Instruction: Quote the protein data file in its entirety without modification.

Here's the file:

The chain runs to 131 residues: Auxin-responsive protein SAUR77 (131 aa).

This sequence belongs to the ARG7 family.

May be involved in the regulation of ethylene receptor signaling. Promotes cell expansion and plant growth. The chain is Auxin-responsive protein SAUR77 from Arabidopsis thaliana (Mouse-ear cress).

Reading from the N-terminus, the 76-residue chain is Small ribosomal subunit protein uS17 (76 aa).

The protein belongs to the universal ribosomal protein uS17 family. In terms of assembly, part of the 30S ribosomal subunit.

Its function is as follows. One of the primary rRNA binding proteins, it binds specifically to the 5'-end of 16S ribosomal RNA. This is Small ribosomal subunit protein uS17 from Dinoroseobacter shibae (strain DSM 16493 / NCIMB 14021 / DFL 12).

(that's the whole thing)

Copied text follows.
The chain runs to 131 residues: Auxin-responsive protein SAUR77 (131 aa).

This sequence belongs to the ARG7 family.

May be involved in the regulation of ethylene receptor signaling. Promotes cell expansion and plant growth. The chain is Auxin-responsive protein SAUR77 from Arabidopsis thaliana (Mouse-ear cress).

Reading from the N-terminus, the 76-residue chain is Small ribosomal subunit protein uS17 (76 aa).

The protein belongs to the universal ribosomal protein uS17 family. In terms of assembly, part of the 30S ribosomal subunit.

Its function is as follows. One of the primary rRNA binding proteins, it binds specifically to the 5'-end of 16S ribosomal RNA. This is Small ribosomal subunit protein uS17 from Dinoroseobacter shibae (strain DSM 16493 / NCIMB 14021 / DFL 12).